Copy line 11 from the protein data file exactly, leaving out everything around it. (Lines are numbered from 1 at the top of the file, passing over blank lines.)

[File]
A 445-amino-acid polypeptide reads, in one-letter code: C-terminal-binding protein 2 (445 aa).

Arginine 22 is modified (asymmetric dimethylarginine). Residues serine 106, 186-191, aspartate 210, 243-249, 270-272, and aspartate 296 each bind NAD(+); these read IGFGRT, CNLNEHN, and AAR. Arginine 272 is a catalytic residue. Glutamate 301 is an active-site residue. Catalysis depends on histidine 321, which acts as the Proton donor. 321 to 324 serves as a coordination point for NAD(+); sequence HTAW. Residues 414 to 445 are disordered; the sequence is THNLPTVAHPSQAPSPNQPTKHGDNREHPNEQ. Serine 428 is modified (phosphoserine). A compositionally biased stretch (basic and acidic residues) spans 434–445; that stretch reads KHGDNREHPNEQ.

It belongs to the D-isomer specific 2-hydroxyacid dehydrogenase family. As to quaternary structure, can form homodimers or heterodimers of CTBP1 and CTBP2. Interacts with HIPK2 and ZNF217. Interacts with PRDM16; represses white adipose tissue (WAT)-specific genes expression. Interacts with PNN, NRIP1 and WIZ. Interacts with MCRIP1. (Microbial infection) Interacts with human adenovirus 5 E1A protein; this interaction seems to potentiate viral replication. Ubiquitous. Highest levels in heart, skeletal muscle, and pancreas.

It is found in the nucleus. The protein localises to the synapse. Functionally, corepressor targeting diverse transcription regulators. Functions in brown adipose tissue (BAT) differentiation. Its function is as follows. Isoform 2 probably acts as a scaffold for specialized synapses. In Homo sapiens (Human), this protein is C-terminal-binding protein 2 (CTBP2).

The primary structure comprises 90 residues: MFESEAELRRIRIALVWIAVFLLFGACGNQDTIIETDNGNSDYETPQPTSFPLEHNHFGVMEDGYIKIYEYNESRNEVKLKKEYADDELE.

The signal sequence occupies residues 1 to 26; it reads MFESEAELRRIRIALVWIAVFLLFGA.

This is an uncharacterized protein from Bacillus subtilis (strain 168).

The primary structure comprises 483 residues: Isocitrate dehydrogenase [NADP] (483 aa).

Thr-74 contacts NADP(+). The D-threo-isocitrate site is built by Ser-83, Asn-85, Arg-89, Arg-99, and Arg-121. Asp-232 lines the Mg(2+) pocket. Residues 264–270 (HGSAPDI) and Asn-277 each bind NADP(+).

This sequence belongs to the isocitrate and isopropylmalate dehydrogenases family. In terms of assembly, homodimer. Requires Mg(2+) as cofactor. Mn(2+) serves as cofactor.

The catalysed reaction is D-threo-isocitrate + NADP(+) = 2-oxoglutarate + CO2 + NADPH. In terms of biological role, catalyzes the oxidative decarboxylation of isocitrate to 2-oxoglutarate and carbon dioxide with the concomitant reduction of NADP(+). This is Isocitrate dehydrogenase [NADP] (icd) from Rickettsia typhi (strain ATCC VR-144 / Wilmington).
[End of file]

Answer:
The catalysed reaction is D-threo-isocitrate + NADP(+) = 2-oxoglutarate + CO2 + NADPH. In terms of biological role, catalyzes the oxidative decarboxylation of isocitrate to 2-oxoglutarate and carbon dioxide with the concomitant reduction of NADP(+). This is Isocitrate dehydrogenase [NADP] (icd) from Rickettsia typhi (strain ATCC VR-144 / Wilmington).